Picture this, if you will, for a moment. Imagine a young man, an author. Well, a writer who has just recently become an author, having successfully published his first book. He’s just been invited to a big convention, where to his excitement, he will be on a panel alongside some of fantasy’s greats in writing (if I’m being sparse on details here, forgive me as I don’t remember all of them).
Anyway, our young writer sits down, understandably a little nervous considering the plethora of talent stretching down the table—many of whom he has read and enjoyed. The panel begins, and the spokesman fields the first question from the audience: A question about writing magic and how they start. And, for whatever reason, perhaps fairness, youth, or simply his place at the end of the table, the spokesman looks at this young writer and calls on him first.
Nervousness is probably a little higher now, but understandably so. Nevertheless, determined to make a good showing at his first panel, answers with what seems to be a reasonable response: ‘Well, to start, magic needs rules.’
Cue explosive “What!?” from the other members of the panel, all of whom immediately disagree in various manners and are ready to tell this young upstart where he’s gone wrong.
Now, this story? This actually happened, though not exactly as presented here, as I am retelling it, having only heard the story from that then new author’s point of view.
But that new author who gave what seemed to be a such an innocuous answer? A then little-known fantasy writer by the name of Brandon Sanderson.
Yes, you may have heard of him.
Now, why do I tell this story—which, now that the twist has hit, I can explain I heard from Sanderson himself during one of his writing classes? For roughly the same reason that he did: To explain that there are different ways to see and treat magic in your work. Some authors love magic being this mysterious, misunderstood force that often doesn’t make logical sense nor seems to have limits. They like the magic to be opaque. Unexplainable. A phenomenon.
And to them, that makes magic what it is. Something special. Something not understood, nor explained, nor quantified. And this is just fine. Don’t think that simply because of what I’m about to write about, you can’t go for the unexplained or mysterious magic systems. Far from being a negative, such a system can be a positive. After all, do we ever get an explanation for how what little magic Gandalf uses works? Yet he remains a beloved character, and the universe around him a classic of fantasy, despite us knowing very little of the “rules” of what governs what he does.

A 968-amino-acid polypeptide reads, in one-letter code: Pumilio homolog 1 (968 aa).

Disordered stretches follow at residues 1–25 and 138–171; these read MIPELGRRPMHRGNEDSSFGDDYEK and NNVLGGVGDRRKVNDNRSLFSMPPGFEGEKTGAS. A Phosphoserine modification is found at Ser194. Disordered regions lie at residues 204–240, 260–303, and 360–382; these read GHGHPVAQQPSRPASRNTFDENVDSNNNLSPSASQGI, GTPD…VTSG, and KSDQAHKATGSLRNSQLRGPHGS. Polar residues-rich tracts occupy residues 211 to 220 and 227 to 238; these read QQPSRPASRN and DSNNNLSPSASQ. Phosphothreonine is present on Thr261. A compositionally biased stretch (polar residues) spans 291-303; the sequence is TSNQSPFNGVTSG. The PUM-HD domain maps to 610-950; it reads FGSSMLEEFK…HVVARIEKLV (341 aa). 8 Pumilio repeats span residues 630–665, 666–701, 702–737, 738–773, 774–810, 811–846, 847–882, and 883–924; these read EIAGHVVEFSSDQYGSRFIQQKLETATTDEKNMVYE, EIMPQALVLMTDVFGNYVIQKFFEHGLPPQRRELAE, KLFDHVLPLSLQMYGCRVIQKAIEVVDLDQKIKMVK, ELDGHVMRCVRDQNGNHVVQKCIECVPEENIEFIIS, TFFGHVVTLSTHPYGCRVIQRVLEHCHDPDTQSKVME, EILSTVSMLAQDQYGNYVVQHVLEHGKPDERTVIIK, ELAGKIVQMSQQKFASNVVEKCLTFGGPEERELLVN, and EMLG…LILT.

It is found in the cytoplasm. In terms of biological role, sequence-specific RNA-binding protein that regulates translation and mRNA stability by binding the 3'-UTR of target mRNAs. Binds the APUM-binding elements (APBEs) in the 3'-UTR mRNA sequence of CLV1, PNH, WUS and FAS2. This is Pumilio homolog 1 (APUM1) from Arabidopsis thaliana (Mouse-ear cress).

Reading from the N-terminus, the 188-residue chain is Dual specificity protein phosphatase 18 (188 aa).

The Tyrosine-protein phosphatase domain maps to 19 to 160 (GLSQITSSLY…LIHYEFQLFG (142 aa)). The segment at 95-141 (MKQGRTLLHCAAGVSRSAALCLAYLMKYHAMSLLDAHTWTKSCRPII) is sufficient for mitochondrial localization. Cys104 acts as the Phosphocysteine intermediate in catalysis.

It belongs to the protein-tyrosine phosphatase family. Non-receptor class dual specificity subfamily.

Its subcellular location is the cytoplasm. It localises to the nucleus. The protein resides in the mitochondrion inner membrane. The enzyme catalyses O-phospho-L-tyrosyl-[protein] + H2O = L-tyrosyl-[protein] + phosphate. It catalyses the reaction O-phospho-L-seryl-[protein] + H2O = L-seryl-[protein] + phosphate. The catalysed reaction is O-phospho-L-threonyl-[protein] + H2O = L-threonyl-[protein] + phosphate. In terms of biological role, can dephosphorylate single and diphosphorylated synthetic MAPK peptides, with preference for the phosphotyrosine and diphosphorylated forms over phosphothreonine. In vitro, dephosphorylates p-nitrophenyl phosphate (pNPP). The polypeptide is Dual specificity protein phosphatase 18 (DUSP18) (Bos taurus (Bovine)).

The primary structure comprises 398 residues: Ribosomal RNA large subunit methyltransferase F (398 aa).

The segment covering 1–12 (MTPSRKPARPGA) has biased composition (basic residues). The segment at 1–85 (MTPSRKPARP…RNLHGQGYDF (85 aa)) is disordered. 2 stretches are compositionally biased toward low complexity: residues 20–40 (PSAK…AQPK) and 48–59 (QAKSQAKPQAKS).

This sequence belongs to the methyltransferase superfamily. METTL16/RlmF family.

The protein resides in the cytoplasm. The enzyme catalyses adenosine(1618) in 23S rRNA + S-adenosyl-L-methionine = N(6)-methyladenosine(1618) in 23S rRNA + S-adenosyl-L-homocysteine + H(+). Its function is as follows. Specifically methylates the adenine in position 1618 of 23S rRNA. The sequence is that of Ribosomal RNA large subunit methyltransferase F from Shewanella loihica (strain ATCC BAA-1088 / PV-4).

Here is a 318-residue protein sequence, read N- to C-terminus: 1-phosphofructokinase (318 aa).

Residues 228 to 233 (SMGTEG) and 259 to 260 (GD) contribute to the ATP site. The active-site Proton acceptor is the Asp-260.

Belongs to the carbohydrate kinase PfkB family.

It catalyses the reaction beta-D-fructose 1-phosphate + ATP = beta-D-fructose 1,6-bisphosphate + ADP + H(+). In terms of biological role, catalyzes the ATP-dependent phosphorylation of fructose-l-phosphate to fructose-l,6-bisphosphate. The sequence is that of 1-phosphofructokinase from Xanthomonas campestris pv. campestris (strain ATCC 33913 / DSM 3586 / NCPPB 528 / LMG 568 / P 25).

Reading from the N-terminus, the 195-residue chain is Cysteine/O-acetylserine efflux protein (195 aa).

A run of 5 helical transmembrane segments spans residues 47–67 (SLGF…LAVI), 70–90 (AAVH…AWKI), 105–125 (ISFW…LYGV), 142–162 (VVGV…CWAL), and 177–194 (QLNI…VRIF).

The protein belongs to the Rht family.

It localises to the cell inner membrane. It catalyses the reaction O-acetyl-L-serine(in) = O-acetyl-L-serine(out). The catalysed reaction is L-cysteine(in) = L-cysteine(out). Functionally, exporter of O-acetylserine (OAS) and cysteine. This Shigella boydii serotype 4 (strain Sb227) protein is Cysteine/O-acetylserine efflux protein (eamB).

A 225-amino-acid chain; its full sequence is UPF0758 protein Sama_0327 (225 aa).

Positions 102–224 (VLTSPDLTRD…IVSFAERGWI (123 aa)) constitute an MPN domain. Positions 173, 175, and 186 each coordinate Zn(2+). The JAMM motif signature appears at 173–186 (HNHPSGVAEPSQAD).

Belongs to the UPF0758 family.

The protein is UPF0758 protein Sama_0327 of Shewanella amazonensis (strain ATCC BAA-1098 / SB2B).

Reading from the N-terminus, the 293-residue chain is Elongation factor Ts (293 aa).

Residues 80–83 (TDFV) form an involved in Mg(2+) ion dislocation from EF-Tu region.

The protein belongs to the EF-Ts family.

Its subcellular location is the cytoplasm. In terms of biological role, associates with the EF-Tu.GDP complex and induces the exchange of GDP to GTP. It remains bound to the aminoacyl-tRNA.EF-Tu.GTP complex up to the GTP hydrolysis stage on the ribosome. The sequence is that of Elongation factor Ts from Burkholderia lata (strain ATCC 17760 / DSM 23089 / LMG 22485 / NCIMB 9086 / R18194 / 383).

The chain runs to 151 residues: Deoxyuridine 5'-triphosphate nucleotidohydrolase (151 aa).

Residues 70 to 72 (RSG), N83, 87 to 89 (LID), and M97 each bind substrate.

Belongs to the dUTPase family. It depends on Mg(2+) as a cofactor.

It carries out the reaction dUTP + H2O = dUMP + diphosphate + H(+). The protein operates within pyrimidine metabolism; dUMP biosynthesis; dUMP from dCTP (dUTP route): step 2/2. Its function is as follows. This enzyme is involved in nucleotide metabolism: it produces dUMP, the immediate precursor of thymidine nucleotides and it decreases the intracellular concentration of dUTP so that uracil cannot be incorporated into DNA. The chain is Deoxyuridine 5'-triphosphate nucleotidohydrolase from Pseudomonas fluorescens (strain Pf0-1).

So, you don’t need to have rules governing your magic, that much is clear. There are plenty of books that have amassed truly titanic audiences with almost no explanation of their magic whatsoever. In part because that audience enjoys the obscurity and unknown of what magic is. That’s part of the charm. And that’s what they want to read.
Right, so that’s been said. You don’t need to have a system for your magic. Not for some people.
But for others … well … It’s a bit like hard and soft sci-fi: There’s an audience for both, and you need to decide which one you want to write with each project. But as to me, and to the topic request at hand …
Let’s talk about the process of creating a magic system.
So, let’s start with the basics. What is a magic system? It’s pretty easy to understand, actually. What I talked about above, where magic is this unknown, mysterious thing that few understand with powers unspeakable?
Well, it’s the opposite of that.
No, really. It may help to think of a magic system as another form of science.
“What?” you might ask. “Wouldn’t that make it science?” To which I reply “Yes … and also no.” See, just like Arthur C. Clarke proposed with his oft-quoted third law (“Any sufficiently advanced technology is indistinguishable from magic.”), if a magic follows any sort of set rule, than the study of those rules would be a discipline of science.
Now, I can already hear a few readers asking “But wouldn’t that be science-fiction?” No, not at all. It could be … but we’re not getting into the mixing of genres here today, so no. Fret not, but studying a magic system doesn’t make it science-fiction. It’s still fantasy, because after all, it’s something fantastical, like the ability to reshape matter when half-asleep, eat metals to gain various powers, or absorb and redirect certain energies.